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How To Get Noticed As a Twitter Background Designer

by (@amartindesign)

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Oftentimes I am asked “Why should a person care about having a custom Twitter background?” Or I might hear a statement such as: “I don’t follow people or check Twitter from the web interface, so having a custom background doesn’t matter.” It’s quite possible that you might not check Twitter from the web interface, but there are many people out there that do, and some could be potential followers.

It seems to be pretty common knowledge throughout the Twitterverse that, roughly, the first ten visible tweets on your profile give a first impression about you when someone is considering whether to follow you or not. Therefore, why would you not care enough about your image to have a unique background which says something about your personality or business to add to that first impression?

It has been my firm belief that a Twitter profile is an extension of a personal brand; therefore, it was important to me to design a custom Twitter background for my profile from the beginning.

I am a freelancer. I am one person. My tweets, profile, and background design represent me as a person, not just a designer. My background design represents my passion for my beloved home state of Kentucky, my Appalachian roots, and my heritage as a southern American, as well as my love for design. My Twitter background is also a modified extension of the background seen on my portfolio website, MySpace, and Tumblr pages.

You Don’t Have To Have Thousands of Friends for Self-Promotion

When I came across the Twitter Backgrounds Gallery, I decided to submit my own design and was fortunate enough to be featured in the January 2009 gallery. I was also fortunate enough to get a very large number of votes and ratings for that month, which resulted in my being featured in the January Top 10.

It should be quite obvious (and duly noted) that I am not a famous designer, nor am I a famous social media personality. I don’t have thousands of followers and I haven’t been featured in any design magazines, books, articles, or shows. So with little or no clout, how did I receive so many votes? Networking and self-promotion.

How I Got My Votes

Over the past two years of full-time freelancing, not only have I developed a personal network, I’ve also developed a network on Twitter, Facebook, MySpace, and other forms of social media. These networks have proved to be very supportive of me. They value my design work, but most of all they value me as a person. It also helps that I reciprocate and value the members of my networks, through conversation, honesty, hard work and a general belief in them or their product.

My network, then, encompasses these other networks, which are comprised of friends, colleagues, clients, family members, business owners, designers, professionals and other individuals that share my interests. I also remain in steady contact with great clients, who fortunately view my success as an addition to their success. It is this network that knows what is going on in my life and in my business. It is this network that helped me achieve success in votes for the gallery because they value me, they value what I have to offer in life, and they value my design work.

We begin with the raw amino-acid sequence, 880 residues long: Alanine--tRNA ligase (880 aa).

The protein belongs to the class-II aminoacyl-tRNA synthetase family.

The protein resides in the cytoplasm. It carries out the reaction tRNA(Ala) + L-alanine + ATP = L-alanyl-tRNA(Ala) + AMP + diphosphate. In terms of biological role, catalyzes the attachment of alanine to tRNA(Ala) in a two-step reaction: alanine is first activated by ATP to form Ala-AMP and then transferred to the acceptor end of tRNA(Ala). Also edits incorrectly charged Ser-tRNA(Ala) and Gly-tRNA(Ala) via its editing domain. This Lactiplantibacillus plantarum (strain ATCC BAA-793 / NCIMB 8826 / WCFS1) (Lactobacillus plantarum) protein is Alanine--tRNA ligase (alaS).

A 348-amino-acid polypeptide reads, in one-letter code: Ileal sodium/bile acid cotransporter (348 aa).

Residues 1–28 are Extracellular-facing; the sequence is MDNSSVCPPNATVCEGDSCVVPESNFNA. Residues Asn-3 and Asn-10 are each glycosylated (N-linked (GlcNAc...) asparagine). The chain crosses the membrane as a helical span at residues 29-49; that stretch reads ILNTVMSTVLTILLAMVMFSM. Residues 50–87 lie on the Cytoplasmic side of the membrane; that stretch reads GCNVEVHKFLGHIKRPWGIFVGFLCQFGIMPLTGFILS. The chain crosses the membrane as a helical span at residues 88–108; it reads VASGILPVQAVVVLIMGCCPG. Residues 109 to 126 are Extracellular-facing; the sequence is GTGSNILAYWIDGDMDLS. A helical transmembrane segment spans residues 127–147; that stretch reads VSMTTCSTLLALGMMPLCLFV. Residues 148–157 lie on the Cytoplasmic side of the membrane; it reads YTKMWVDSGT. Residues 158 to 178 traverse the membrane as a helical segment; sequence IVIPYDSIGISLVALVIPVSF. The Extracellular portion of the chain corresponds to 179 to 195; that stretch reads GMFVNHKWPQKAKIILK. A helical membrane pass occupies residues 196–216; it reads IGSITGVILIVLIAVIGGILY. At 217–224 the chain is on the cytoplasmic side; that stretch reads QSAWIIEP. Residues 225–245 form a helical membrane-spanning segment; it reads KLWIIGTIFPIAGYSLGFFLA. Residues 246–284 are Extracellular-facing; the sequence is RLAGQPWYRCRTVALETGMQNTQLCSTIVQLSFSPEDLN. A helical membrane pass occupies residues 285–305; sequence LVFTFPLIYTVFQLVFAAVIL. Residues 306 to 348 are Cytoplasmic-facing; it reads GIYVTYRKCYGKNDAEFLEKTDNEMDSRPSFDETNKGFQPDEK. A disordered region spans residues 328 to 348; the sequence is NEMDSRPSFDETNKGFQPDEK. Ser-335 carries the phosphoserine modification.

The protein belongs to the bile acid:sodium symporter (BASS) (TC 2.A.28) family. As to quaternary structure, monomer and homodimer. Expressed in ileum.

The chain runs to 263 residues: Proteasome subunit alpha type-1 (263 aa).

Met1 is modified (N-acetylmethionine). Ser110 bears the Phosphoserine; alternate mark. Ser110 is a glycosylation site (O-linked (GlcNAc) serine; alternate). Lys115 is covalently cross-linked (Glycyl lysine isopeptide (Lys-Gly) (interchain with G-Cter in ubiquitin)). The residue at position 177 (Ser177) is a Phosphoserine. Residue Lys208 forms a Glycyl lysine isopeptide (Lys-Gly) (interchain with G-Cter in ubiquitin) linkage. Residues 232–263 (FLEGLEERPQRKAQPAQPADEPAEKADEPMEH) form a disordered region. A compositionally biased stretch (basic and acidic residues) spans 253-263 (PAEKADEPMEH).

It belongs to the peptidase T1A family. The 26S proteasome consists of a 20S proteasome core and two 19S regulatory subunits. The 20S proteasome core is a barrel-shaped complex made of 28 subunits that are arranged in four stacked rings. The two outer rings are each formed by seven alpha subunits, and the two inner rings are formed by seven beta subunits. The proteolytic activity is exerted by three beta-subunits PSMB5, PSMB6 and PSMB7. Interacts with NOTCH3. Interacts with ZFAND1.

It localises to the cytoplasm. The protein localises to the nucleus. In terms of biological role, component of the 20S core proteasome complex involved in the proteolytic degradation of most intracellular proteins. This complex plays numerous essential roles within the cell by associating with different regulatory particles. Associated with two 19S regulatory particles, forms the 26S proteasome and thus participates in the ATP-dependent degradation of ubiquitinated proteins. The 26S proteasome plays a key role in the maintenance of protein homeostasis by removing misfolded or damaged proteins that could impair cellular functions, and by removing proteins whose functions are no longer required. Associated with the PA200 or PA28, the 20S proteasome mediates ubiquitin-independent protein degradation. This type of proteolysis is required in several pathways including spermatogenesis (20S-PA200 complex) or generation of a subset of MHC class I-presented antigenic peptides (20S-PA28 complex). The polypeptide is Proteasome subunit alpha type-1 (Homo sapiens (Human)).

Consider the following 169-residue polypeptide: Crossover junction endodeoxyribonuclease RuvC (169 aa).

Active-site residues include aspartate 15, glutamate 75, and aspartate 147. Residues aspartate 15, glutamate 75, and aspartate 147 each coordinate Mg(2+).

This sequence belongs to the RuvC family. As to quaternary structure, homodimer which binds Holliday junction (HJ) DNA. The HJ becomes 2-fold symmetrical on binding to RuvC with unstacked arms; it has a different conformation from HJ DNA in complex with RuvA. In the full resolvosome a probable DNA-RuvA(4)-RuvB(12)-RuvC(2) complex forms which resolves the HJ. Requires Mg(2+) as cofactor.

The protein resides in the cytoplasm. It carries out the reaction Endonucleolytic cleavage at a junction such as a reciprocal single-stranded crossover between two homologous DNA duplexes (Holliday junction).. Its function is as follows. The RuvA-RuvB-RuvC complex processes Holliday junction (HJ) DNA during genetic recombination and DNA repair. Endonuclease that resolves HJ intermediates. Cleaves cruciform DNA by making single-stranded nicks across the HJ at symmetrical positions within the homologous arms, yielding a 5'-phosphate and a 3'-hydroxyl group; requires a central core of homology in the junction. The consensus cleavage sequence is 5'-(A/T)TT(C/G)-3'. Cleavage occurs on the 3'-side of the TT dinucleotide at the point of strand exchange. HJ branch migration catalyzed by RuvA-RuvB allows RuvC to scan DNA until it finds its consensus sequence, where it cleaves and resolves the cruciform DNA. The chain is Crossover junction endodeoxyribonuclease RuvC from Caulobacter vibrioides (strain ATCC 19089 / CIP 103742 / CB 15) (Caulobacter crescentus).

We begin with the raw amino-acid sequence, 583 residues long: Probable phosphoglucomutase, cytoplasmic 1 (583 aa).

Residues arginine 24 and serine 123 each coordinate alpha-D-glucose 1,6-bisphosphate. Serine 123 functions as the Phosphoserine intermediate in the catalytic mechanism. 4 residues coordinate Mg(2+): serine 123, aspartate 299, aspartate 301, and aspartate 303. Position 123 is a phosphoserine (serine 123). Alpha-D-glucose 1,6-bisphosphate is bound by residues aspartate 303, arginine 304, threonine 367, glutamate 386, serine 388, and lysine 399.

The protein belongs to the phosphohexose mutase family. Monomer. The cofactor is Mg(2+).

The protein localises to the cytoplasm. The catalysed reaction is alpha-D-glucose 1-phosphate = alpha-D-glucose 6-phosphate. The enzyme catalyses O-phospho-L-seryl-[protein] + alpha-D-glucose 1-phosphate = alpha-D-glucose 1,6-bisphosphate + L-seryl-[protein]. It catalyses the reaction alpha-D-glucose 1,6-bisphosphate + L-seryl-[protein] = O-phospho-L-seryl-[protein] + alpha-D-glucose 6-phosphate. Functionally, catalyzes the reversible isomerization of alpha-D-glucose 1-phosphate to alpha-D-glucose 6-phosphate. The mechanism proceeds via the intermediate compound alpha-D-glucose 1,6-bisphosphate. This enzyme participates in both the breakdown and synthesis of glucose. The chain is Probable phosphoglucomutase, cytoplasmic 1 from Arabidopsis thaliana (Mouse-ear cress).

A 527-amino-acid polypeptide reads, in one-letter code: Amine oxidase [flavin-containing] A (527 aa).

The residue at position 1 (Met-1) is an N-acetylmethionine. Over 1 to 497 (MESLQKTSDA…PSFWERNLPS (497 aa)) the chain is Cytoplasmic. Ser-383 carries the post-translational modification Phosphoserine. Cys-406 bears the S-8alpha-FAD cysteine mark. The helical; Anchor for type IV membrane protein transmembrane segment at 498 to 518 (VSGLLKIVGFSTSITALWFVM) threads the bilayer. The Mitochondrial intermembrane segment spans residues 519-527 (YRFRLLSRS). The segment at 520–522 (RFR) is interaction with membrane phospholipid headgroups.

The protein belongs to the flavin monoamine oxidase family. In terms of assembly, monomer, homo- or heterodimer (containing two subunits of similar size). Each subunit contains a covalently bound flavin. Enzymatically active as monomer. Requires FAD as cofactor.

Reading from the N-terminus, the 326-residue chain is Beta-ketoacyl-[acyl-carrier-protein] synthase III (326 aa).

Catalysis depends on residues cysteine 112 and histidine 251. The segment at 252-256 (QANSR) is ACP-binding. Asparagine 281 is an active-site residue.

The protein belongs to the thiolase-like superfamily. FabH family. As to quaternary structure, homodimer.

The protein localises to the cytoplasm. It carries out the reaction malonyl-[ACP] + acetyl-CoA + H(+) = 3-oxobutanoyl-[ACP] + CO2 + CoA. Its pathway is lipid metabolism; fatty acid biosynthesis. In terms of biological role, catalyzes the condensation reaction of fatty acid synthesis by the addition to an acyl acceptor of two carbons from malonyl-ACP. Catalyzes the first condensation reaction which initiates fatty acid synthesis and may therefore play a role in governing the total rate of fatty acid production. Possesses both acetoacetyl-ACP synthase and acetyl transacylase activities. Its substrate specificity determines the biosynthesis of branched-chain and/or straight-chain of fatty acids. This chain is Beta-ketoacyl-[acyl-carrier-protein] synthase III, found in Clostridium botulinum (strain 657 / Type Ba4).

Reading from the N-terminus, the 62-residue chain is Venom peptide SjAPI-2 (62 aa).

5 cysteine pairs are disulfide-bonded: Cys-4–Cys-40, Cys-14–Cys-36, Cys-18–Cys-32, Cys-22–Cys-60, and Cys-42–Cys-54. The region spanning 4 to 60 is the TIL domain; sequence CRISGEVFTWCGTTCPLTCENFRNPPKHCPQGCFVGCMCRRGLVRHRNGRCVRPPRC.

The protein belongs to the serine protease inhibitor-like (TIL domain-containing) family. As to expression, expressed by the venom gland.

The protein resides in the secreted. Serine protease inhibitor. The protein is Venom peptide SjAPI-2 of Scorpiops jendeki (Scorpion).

Even when business is slow I remain in contact with people in my network, and remain personable. This allows me to stay fresh at the top of their minds. I believe that it is a mixture of this self-promotion, as well as variety of votes from various Twitter Backgrounds Gallery fans, that got me featured as a designer on the Top 10. Being featured on Twitter Backgrounds Gallery has allowed me to gain exposure to a certain audience and niche I wouldn’t have otherwise found through cold calls or emails. The exposure has also allowed me to benefit from a few non-Twitter related design inquiries, as well as some background design gigs which will be submitted to the gallery in the near future.

Tips on Designing Your Background or Having One Designed

Most people coming to the site to view the gallery either have a background design of their own, or are looking for a way to acquire a background design. The gallery has a unique niche in the design world, because amateurs and pros can fit in one community without the usual hostility. My advice to those who plan to choose a designer, or design their own background, is to thoroughly think about who you are and what you want to reflect from your Twitter profile. Does your background image remain consistent with the personality and image of the person that is sending the tweets? Remember that your background design should be about you, your likes, your passions, your business, or your personality.

Good design is about ideas and concepts, not just some cool-looking piece of Photoshop or Illustrator art that has no substance. If you’re going to take the time to design a Twitter background, or have one designed, then I encourage you to make sure it meets your expectations and fits your needs.
Finally, after the hard work of designing your own background or waiting for your design, make sure to submit it to the great folks @TwitterBGallery for recognition from, and inspiration for, others.

About the Author

Adam MartinAdam Martin is a freelance graphic designer based out of Lexington, Kentucky and is an active Twitter user. His work ranges from print collateral to web design. He has worked in the automotive, sports, education and business to business industries on local, regional and national accounts.

For more information on custom Twitter background designs or other design inquiries, please contact Adam through email amartindesign [at] gmail [dot] com or follow and tweet with him directly.